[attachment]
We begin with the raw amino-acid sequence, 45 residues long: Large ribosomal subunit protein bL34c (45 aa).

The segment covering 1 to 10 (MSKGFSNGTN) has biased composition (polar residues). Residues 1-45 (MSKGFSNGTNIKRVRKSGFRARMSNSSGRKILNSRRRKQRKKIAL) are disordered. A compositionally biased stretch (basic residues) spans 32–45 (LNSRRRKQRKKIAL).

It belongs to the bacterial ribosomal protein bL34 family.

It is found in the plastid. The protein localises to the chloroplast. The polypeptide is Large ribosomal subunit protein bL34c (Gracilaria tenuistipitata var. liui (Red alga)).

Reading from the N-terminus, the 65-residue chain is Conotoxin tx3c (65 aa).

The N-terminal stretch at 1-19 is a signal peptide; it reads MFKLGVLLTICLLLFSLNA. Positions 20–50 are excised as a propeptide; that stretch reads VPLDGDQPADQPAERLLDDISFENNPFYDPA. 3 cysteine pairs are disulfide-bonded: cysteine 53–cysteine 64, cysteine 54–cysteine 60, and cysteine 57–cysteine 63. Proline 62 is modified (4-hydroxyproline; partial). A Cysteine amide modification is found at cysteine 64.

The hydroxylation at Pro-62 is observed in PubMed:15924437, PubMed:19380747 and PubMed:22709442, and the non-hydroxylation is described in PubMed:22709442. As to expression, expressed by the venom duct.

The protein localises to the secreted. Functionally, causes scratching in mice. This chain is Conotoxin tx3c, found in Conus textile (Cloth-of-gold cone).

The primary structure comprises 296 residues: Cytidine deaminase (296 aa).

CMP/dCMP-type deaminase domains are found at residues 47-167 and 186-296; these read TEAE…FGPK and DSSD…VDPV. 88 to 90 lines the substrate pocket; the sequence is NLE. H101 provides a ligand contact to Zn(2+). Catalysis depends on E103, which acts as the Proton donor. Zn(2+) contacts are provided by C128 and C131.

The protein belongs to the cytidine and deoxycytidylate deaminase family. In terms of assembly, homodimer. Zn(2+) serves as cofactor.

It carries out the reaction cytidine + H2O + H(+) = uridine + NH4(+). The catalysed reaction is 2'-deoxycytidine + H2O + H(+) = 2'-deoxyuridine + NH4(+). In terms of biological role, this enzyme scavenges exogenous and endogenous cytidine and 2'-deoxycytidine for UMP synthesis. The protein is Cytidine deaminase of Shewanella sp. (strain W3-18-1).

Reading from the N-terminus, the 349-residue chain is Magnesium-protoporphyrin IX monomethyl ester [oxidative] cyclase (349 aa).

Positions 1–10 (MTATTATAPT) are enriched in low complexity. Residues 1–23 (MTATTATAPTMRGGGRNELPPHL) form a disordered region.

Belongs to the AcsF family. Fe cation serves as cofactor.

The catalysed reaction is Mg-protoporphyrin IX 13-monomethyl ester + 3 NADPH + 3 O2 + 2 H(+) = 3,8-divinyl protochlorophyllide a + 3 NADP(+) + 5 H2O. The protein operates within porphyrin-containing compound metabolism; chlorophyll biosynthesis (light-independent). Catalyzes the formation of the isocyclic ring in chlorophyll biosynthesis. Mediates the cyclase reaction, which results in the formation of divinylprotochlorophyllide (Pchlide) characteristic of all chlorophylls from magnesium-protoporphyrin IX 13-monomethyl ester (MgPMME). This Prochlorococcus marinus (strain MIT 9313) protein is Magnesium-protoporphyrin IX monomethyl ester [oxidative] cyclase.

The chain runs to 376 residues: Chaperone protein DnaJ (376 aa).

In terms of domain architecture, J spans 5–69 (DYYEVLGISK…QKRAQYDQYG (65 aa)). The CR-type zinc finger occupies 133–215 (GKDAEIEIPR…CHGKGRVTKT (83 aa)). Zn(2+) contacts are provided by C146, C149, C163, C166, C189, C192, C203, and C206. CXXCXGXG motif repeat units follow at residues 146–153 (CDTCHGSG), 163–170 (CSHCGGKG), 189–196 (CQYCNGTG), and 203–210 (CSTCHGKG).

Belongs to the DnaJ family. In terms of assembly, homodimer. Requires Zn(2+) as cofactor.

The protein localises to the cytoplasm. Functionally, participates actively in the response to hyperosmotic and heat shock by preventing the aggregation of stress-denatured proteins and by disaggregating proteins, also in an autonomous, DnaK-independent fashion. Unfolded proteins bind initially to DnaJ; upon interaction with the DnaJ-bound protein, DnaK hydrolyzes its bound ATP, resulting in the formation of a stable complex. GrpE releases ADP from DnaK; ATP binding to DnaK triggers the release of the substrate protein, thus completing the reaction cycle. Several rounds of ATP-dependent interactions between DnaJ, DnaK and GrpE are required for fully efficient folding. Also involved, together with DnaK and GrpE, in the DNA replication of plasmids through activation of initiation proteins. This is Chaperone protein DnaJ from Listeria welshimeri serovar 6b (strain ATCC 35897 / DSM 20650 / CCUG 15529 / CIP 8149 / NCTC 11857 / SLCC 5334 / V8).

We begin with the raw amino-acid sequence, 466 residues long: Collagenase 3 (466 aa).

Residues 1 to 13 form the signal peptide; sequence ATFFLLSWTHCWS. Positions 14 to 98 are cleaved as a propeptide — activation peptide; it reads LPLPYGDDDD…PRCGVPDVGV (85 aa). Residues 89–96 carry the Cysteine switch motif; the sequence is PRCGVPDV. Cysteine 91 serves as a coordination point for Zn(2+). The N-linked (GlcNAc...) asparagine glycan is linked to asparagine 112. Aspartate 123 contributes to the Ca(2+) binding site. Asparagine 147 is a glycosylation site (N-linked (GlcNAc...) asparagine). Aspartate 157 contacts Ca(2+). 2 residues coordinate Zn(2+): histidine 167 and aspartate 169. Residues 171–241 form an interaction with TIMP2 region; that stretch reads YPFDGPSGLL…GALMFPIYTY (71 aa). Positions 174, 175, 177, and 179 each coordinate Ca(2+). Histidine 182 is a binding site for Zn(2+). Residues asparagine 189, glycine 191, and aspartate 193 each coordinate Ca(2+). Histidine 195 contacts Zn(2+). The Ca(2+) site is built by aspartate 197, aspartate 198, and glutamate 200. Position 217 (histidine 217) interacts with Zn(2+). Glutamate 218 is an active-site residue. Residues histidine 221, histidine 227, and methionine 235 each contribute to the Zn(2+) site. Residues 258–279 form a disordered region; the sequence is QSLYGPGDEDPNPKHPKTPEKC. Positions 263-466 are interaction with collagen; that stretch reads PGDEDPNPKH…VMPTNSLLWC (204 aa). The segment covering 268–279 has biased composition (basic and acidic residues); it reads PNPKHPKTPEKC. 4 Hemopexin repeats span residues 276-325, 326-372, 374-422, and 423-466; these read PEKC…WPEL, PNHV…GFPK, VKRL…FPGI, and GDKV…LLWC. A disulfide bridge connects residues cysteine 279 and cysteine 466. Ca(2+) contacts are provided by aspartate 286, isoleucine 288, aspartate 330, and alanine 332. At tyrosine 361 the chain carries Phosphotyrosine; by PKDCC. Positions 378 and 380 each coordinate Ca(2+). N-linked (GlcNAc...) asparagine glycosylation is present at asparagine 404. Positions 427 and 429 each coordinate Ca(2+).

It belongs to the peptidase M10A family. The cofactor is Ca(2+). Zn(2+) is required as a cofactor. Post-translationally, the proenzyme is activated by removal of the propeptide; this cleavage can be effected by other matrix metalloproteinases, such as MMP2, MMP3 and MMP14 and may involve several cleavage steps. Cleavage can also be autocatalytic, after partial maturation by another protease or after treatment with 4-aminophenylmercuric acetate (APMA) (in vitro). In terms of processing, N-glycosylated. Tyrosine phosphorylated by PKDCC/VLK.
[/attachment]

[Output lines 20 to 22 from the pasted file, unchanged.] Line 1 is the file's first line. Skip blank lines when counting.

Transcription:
The protein localises to the cytoplasm. Functionally, participates actively in the response to hyperosmotic and heat shock by preventing the aggregation of stress-denatured proteins and by disaggregating proteins, also in an autonomous, DnaK-independent fashion. Unfolded proteins bind initially to DnaJ; upon interaction with the DnaJ-bound protein, DnaK hydrolyzes its bound ATP, resulting in the formation of a stable complex. GrpE releases ADP from DnaK; ATP binding to DnaK triggers the release of the substrate protein, thus completing the reaction cycle. Several rounds of ATP-dependent interactions between DnaJ, DnaK and GrpE are required for fully efficient folding. Also involved, together with DnaK and GrpE, in the DNA replication of plasmids through activation of initiation proteins. This is Chaperone protein DnaJ from Listeria welshimeri serovar 6b (strain ATCC 35897 / DSM 20650 / CCUG 15529 / CIP 8149 / NCTC 11857 / SLCC 5334 / V8).

We begin with the raw amino-acid sequence, 466 residues long: Collagenase 3 (466 aa).

Residues 1 to 13 form the signal peptide; sequence ATFFLLSWTHCWS. Positions 14 to 98 are cleaved as a propeptide — activation peptide; it reads LPLPYGDDDD…PRCGVPDVGV (85 aa). Residues 89–96 carry the Cysteine switch motif; the sequence is PRCGVPDV. Cysteine 91 serves as a coordination point for Zn(2+). The N-linked (GlcNAc...) asparagine glycan is linked to asparagine 112. Aspartate 123 contributes to the Ca(2+) binding site. Asparagine 147 is a glycosylation site (N-linked (GlcNAc...) asparagine). Aspartate 157 contacts Ca(2+). 2 residues coordinate Zn(2+): histidine 167 and aspartate 169. Residues 171–241 form an interaction with TIMP2 region; that stretch reads YPFDGPSGLL…GALMFPIYTY (71 aa). Positions 174, 175, 177, and 179 each coordinate Ca(2+). Histidine 182 is a binding site for Zn(2+). Residues asparagine 189, glycine 191, and aspartate 193 each coordinate Ca(2+). Histidine 195 contacts Zn(2+). The Ca(2+) site is built by aspartate 197, aspartate 198, and glutamate 200. Position 217 (histidine 217) interacts with Zn(2+). Glutamate 218 is an active-site residue. Residues histidine 221, histidine 227, and methionine 235 each contribute to the Zn(2+) site. Residues 258–279 form a disordered region; the sequence is QSLYGPGDEDPNPKHPKTPEKC. Positions 263-466 are interaction with collagen; that stretch reads PGDEDPNPKH…VMPTNSLLWC (204 aa). The segment covering 268–279 has biased composition (basic and acidic residues); it reads PNPKHPKTPEKC. 4 Hemopexin repeats span residues 276-325, 326-372, 374-422, and 423-466; these read PEKC…WPEL, PNHV…GFPK, VKRL…FPGI, and GDKV…LLWC. A disulfide bridge connects residues cysteine 279 and cysteine 466. Ca(2+) contacts are provided by aspartate 286, isoleucine 288, aspartate 330, and alanine 332. At tyrosine 361 the chain carries Phosphotyrosine; by PKDCC. Positions 378 and 380 each coordinate Ca(2+). N-linked (GlcNAc...) asparagine glycosylation is present at asparagine 404. Positions 427 and 429 each coordinate Ca(2+).